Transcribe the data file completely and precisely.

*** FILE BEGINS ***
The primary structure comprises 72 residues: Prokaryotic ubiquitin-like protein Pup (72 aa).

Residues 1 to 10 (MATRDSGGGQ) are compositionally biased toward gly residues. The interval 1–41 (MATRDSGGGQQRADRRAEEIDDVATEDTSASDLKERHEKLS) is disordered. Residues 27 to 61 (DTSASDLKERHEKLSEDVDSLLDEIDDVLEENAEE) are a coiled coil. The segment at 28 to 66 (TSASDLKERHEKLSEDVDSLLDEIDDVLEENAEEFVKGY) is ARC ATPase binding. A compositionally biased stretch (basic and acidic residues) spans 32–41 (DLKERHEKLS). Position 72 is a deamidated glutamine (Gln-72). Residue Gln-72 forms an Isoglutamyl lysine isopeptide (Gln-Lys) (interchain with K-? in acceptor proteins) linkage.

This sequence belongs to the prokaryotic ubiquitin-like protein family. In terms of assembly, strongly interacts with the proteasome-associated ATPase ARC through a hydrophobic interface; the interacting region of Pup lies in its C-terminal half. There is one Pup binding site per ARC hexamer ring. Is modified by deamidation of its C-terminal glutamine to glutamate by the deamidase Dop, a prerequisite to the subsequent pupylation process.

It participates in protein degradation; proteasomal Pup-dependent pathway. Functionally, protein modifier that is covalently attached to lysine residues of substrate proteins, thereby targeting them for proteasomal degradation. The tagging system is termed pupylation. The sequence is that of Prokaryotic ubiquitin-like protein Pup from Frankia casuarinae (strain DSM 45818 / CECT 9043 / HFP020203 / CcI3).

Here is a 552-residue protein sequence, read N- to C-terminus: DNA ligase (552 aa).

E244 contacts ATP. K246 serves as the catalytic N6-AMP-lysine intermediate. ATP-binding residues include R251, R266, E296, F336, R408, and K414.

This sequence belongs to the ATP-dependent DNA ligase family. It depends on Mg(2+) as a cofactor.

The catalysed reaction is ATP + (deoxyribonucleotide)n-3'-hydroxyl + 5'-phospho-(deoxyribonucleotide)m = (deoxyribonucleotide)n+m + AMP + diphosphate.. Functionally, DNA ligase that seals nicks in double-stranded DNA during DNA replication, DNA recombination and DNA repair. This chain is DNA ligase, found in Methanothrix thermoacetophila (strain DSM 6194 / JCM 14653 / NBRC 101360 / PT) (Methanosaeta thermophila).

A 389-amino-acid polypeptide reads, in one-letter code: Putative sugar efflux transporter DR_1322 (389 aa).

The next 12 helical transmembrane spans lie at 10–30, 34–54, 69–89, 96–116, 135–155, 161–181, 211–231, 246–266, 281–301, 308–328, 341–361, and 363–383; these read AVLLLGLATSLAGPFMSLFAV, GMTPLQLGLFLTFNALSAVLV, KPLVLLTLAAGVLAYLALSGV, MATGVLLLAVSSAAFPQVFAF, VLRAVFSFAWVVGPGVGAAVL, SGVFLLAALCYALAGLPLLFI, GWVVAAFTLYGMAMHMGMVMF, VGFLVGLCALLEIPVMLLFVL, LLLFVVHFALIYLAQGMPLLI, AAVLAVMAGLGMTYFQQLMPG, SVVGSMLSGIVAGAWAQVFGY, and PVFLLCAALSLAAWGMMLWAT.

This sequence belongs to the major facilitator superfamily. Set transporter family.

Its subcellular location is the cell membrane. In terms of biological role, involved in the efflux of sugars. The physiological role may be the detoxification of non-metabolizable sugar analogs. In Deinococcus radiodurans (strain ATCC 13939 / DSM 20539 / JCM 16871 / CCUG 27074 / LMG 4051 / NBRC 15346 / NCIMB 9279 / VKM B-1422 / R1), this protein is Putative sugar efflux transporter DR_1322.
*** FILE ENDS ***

The primary structure comprises 72 residues: Prokaryotic ubiquitin-like protein Pup (72 aa).

Residues 1 to 10 (MATRDSGGGQ) are compositionally biased toward gly residues. The interval 1–41 (MATRDSGGGQQRADRRAEEIDDVATEDTSASDLKERHEKLS) is disordered. Residues 27 to 61 (DTSASDLKERHEKLSEDVDSLLDEIDDVLEENAEE) are a coiled coil. The segment at 28 to 66 (TSASDLKERHEKLSEDVDSLLDEIDDVLEENAEEFVKGY) is ARC ATPase binding. A compositionally biased stretch (basic and acidic residues) spans 32–41 (DLKERHEKLS). Position 72 is a deamidated glutamine (Gln-72). Residue Gln-72 forms an Isoglutamyl lysine isopeptide (Gln-Lys) (interchain with K-? in acceptor proteins) linkage.

This sequence belongs to the prokaryotic ubiquitin-like protein family. In terms of assembly, strongly interacts with the proteasome-associated ATPase ARC through a hydrophobic interface; the interacting region of Pup lies in its C-terminal half. There is one Pup binding site per ARC hexamer ring. Is modified by deamidation of its C-terminal glutamine to glutamate by the deamidase Dop, a prerequisite to the subsequent pupylation process.

It participates in protein degradation; proteasomal Pup-dependent pathway. Functionally, protein modifier that is covalently attached to lysine residues of substrate proteins, thereby targeting them for proteasomal degradation. The tagging system is termed pupylation. The sequence is that of Prokaryotic ubiquitin-like protein Pup from Frankia casuarinae (strain DSM 45818 / CECT 9043 / HFP020203 / CcI3).

Here is a 552-residue protein sequence, read N- to C-terminus: DNA ligase (552 aa).

E244 contacts ATP. K246 serves as the catalytic N6-AMP-lysine intermediate. ATP-binding residues include R251, R266, E296, F336, R408, and K414.

This sequence belongs to the ATP-dependent DNA ligase family. It depends on Mg(2+) as a cofactor.

The catalysed reaction is ATP + (deoxyribonucleotide)n-3'-hydroxyl + 5'-phospho-(deoxyribonucleotide)m = (deoxyribonucleotide)n+m + AMP + diphosphate.. Functionally, DNA ligase that seals nicks in double-stranded DNA during DNA replication, DNA recombination and DNA repair. This chain is DNA ligase, found in Methanothrix thermoacetophila (strain DSM 6194 / JCM 14653 / NBRC 101360 / PT) (Methanosaeta thermophila).

A 389-amino-acid polypeptide reads, in one-letter code: Putative sugar efflux transporter DR_1322 (389 aa).

The next 12 helical transmembrane spans lie at 10–30, 34–54, 69–89, 96–116, 135–155, 161–181, 211–231, 246–266, 281–301, 308–328, 341–361, and 363–383; these read AVLLLGLATSLAGPFMSLFAV, GMTPLQLGLFLTFNALSAVLV, KPLVLLTLAAGVLAYLALSGV, MATGVLLLAVSSAAFPQVFAF, VLRAVFSFAWVVGPGVGAAVL, SGVFLLAALCYALAGLPLLFI, GWVVAAFTLYGMAMHMGMVMF, VGFLVGLCALLEIPVMLLFVL, LLLFVVHFALIYLAQGMPLLI, AAVLAVMAGLGMTYFQQLMPG, SVVGSMLSGIVAGAWAQVFGY, and PVFLLCAALSLAAWGMMLWAT.

This sequence belongs to the major facilitator superfamily. Set transporter family.

Its subcellular location is the cell membrane. In terms of biological role, involved in the efflux of sugars. The physiological role may be the detoxification of non-metabolizable sugar analogs. In Deinococcus radiodurans (strain ATCC 13939 / DSM 20539 / JCM 16871 / CCUG 27074 / LMG 4051 / NBRC 15346 / NCIMB 9279 / VKM B-1422 / R1), this protein is Putative sugar efflux transporter DR_1322.